Thursday, February 4, 2010

Registering to Vote in Georgia

If you intend to vote in an election in Georgia, you should register as soon as possible. While most elections are still several months away, there are deadlines to register for each election. It is important to remember that you cannot register and vote on the same day.

Georgia law requires prospective voters to be at least 18 years of age and to be a citizen of the United States and the county in which they intend to vote. People serving a sentence for a felony or judged by a court to be mentally incompetent are not eligible to vote. It is illegal to register and vote in more than one location. For example, if you have a home in Georgia and vacation home in Florida, you must choose only one state in which to vote.

There are several ways to register to vote in Georgia. Voter registration forms can be found in many public buildings such as city halls, libraries, fire stations, and public assistance offices. The form can also be downloaded from the website of the Georgia Secretary of State. The form is postage-paid for return to the Secretary of State or can be returned to your county Board of Elections. When the registration form is processed, you will receive a precinct card showing the location of your polling place.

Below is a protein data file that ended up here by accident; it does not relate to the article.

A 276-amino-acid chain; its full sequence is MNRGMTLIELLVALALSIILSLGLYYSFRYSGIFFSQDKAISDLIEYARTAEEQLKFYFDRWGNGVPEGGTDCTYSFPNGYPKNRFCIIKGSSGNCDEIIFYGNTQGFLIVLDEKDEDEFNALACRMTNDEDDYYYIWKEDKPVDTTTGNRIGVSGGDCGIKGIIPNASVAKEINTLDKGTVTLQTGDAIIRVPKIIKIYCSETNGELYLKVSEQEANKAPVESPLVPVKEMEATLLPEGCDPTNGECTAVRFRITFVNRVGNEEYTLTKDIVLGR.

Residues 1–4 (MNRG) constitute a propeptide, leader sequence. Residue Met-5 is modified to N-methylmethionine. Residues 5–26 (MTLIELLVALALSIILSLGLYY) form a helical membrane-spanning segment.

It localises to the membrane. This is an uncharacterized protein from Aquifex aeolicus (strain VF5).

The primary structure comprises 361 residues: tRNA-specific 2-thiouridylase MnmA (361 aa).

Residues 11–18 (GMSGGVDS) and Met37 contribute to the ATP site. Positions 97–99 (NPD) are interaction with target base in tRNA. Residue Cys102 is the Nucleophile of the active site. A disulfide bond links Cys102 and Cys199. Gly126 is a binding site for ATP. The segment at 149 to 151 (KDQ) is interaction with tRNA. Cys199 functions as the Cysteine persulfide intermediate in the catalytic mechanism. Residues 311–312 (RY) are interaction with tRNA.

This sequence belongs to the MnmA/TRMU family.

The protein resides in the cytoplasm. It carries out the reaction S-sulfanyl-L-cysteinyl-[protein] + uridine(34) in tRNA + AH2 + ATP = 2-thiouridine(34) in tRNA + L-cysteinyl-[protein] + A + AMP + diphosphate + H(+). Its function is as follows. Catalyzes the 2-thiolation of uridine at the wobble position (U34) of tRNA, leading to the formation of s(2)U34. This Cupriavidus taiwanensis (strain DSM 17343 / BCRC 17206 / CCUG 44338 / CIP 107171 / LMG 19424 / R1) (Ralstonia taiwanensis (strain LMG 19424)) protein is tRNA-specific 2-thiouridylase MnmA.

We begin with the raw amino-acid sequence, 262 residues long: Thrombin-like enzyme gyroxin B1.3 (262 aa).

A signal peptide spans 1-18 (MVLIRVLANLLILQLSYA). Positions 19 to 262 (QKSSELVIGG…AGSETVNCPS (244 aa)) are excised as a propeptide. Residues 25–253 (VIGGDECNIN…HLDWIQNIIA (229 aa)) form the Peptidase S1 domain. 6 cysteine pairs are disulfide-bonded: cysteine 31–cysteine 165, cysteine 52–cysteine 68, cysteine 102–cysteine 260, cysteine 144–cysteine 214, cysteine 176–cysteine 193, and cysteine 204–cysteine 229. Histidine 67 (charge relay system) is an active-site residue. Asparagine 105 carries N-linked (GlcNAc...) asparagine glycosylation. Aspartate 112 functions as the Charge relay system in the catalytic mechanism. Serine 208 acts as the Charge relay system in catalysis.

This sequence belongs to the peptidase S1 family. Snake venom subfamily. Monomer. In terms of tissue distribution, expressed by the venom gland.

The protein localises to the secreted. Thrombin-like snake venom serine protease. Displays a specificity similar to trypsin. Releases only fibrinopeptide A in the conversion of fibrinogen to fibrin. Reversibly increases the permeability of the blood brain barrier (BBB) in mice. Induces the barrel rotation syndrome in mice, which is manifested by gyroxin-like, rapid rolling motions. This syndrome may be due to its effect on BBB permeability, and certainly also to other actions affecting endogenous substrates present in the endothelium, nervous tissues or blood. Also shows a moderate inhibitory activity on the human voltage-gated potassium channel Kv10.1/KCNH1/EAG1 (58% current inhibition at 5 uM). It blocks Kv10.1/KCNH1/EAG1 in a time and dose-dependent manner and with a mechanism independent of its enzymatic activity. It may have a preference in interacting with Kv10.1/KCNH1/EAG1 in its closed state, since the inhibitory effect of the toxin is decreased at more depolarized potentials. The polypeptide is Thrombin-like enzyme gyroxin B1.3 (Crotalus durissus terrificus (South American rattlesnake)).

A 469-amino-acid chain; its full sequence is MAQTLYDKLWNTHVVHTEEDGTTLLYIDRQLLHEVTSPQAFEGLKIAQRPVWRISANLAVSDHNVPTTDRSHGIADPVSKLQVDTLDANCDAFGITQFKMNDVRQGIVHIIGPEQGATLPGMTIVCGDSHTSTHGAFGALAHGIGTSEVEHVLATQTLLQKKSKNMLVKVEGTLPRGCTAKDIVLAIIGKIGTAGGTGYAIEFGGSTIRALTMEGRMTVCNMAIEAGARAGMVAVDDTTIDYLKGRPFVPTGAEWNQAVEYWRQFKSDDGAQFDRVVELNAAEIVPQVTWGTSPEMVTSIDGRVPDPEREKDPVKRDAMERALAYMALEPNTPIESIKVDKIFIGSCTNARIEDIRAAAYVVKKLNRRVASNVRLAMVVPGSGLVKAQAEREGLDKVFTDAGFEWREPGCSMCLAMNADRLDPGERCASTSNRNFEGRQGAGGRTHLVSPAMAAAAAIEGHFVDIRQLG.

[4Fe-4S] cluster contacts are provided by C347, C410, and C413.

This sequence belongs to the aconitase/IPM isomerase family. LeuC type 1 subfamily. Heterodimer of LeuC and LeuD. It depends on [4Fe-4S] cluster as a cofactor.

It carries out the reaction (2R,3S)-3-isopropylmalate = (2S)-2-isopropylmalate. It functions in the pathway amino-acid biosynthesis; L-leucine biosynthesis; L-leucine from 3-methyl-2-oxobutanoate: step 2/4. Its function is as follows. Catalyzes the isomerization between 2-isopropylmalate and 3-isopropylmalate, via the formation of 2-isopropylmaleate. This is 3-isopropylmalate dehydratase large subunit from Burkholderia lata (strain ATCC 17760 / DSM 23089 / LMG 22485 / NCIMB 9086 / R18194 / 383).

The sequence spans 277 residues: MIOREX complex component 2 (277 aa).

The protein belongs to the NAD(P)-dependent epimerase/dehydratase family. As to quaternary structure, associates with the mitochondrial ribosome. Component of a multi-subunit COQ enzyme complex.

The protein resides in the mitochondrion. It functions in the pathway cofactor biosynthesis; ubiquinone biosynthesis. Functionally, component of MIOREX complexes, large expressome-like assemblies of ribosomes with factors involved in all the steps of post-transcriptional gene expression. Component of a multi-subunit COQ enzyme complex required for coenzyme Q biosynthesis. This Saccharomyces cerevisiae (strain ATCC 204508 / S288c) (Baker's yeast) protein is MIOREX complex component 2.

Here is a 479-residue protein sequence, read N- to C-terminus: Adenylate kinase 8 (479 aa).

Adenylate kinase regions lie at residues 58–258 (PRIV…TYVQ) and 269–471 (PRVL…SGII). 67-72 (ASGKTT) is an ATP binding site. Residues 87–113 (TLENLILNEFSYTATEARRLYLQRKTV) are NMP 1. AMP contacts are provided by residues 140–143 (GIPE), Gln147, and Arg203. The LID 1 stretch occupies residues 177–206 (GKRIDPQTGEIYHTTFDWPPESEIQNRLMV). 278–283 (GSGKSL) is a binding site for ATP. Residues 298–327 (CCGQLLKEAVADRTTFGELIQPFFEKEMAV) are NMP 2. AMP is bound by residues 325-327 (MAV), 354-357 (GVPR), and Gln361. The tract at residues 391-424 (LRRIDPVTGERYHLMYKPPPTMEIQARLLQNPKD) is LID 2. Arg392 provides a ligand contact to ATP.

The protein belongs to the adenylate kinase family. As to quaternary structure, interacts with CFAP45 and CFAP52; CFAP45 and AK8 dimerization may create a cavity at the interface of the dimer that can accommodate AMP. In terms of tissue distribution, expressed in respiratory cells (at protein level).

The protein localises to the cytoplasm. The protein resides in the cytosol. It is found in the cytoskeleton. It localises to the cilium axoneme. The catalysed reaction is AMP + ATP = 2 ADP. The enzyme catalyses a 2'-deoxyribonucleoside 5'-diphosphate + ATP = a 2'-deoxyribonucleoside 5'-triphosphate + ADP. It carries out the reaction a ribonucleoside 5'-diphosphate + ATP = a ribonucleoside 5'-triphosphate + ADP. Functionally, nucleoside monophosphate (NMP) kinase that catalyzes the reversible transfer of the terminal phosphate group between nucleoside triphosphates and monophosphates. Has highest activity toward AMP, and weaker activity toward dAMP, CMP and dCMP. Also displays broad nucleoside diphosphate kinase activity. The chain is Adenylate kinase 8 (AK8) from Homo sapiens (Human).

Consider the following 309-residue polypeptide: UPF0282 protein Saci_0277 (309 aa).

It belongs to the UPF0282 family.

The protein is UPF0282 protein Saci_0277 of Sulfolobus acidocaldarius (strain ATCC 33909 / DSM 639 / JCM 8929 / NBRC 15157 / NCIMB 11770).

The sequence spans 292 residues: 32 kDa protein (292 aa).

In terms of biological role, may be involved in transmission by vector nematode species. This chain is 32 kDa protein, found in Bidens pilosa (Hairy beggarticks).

You must register to vote at least thirty days prior to any election in which you want to vote. This means that to vote in the 2010 primary election on July 20, you must register by June 21. If you do not register for the primary and wish to vote in the general election on November 2, the deadline is October 4. Once you are registered to vote, you remain registered as long as you keep voting.

It is also important to note that you must bring a valid photo identification card when you vote. A Georgia driver’s license is the most commonly used form of identification. If you do not have a Georgia driver’s license (even if expired) or one of the other valid forms of ID, then the state will provide a free voter ID card. To obtain this free voter ID card, contact your county registrar or the office of the Secretary of State.

Remember that voting is not only a right; it is a civic duty. In exercising your right to vote, it is also your duty to become educated about the issues at stake.

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